ⓘ Adobe ColdFusion


ⓘ Adobe ColdFusion

Adobe ColdFusion is a commercial rapid web-application development platform created by J. J. Allaire in 1995. ColdFusion was originally designed to make it easier to connect simple HTML pages to a database. By version 2, it became a full platform that included an IDE in addition to a full scripting language.


1. Overview

One of the distinguishing features of ColdFusion is its associated scripting language, ColdFusion Markup Language CFML. CFML compares to the scripting components of ASP, JSP, and PHP in purpose and features, but its tag syntax more closely resembles HTML, while its script syntax resembles JavaScript. ColdFusion is often used synonymously with CFML, but there are additional CFML application servers besides ColdFusion, and ColdFusion supports programming languages other than CFML, such as server-side Actionscript and embedded scripts that can be written in a JavaScript-like language known as CFScript.

Originally a product of Allaire and released on July 2, 1995, ColdFusion was developed by brothers Joseph J. Allaire and Jeremy Allaire. In 2001 Allaire was acquired by Macromedia, which in turn was acquired by Adobe Systems Inc in 2005.

ColdFusion is most often used for data-driven websites or intranets, but can also be used to generate remote services such as REST services, WebSockets, SOAP web services or Flash remoting. It is especially well-suited as the server-side technology to the client-side ajax.

ColdFusion can also handle asynchronous events such as SMS and instant messaging via its gateway interface, available in ColdFusion MX 7 Enterprise Edition.


1.1. Overview Main features

ColdFusion provides a number of additional features out of the box. Main features include:

  • Client-side code generation, especially for form widgets and validation
  • Client and server cache management
  • Simplified database access
  • Data retrieval from common enterprise systems such as Active Directory, LDAP, SMTP, POP, HTTP, FTP, Microsoft Exchange Server and common data formats such as RSS and Atom
  • Server, application, client, session, and request scopes
  • GUI administration
  • Conversion from HTML to PDF
  • Simplified file manipulation including raster graphics and CAPTCHA and zip archives introduction of video manipulation is planned in a future release
  • Simplified web service implementation with automated WSDL generation / transparent SOAP handling for both creating and consuming services - as an example, ASP.NET has no native equivalent for < CFINVOKE WEBSERVICE = " METHOD = "Celsius2Fahrenheit" TEMP = "#tempc#" RETURNVARIABLE = "tempf" >
  • XML parsing, querying XPath, validation and transformation XSLT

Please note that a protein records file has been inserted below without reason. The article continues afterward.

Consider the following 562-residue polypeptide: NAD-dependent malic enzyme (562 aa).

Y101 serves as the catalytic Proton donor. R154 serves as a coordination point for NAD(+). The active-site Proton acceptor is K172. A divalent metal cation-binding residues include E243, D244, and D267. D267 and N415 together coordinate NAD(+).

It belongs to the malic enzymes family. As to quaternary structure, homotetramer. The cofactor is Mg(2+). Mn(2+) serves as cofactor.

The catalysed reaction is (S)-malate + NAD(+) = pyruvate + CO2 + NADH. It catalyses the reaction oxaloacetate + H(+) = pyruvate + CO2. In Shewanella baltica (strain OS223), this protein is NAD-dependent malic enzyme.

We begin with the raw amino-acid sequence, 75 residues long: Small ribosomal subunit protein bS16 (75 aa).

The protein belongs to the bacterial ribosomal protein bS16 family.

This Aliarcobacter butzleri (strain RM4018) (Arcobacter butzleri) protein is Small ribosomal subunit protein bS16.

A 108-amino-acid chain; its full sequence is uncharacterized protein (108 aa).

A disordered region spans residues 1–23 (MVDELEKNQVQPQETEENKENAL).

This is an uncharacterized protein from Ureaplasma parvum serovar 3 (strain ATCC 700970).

• Task scheduling
  • File indexing and searching service based on Apache Solr
  • Server clustering
  • Graphing and reporting

Other implementations of CFML offer similar or enhanced functionality, such as running in a.NET environment or image manipulation.

The engine was written in C and featured, among other things, a built-in scripting language CFScript, plugin modules written in Java, and a syntax very similar to HTML. The equivalent to an HTML element, a ColdFusion tag begins with the letters "CF" followed by a name that is indicative of what the tag is interpreted to, in HTML. E.g. to begin the output of variables or other content.

In addition to CFScript and plugins as described, CFStudio provided a design platform with a WYSIWYG display. In addition to ColdFusion, CFStudio also supports syntax in other languages popular for backend programming, such as Perl. In addition to making backend functionality easily available to the non-programmer, version 4.0 and forward in particular integrated easily with the Apache Web Server and with Internet Information Services.


1.2. Overview Other features

All versions of ColdFusion prior to 6.0 were written using Microsoft Visual C++. This meant that ColdFusion was largely limited to running on Microsoft Windows, although Allaire did successfully port ColdFusion to Sun Solaris starting with version 3.1.

The Allaire company was sold to Macromedia, then Macromedia was sold to Adobe. Earlier versions were not as robust as the versions available from version 4.0 forward.

With the release of ColdFusion MX 6.0, the engine had been re-written in Java and supported its own runtime environment, which was easily replaced through its configuration options with the runtime environment from Sun. Version 6.1 included the ability to code and debug Shockwave Flash.


2. Release history

  • 2013-Apr-10: Adobe ColdFusion 10 Update 9 build
  • 2016-June-14: Adobe ColdFusion 2016 Update 2
  • 2009-October-05: Adobe ColdFusion 9 build
  • 2012-October-16: Adobe ColdFusion 10 Update 3 build
  • 2016-October-7: Adobe ColdFusion 2016 Update 3
  • 2019-June-11: Adobe ColdFusion 2018 Update 4
  • 2018-April-10: Adobe ColdFusion 2016 Update 6
  • 2002-May: Macromedia ColdFusion MX version 6.0 build, Updater 1 build, Updater 2 build, Updater 3 build
  • 2018-September-11: Adobe ColdFusion 2018 Update 1
  • 2007-July-30: Adobe ColdFusion 8 build
  • 1998-November: Allaire ColdFusion version 4.0 space eliminated between Cold and Fusion to make it ColdFusion
  • 2016-February-16: Adobe ColdFusion 2016 release build 2016.0.0.297996
  • 2016-August-30: Adobe ColdFusion 11 Update 10
  • 2012-November-19: Adobe ColdFusion 10 Update 5 build
  • 2014-December-9: Adobe ColdFusion 11 Update 3
  • 2018-April-10: Adobe ColdFusion 11 Update 14
  • 2012-September-11: Adobe ColdFusion 10 Update 2 build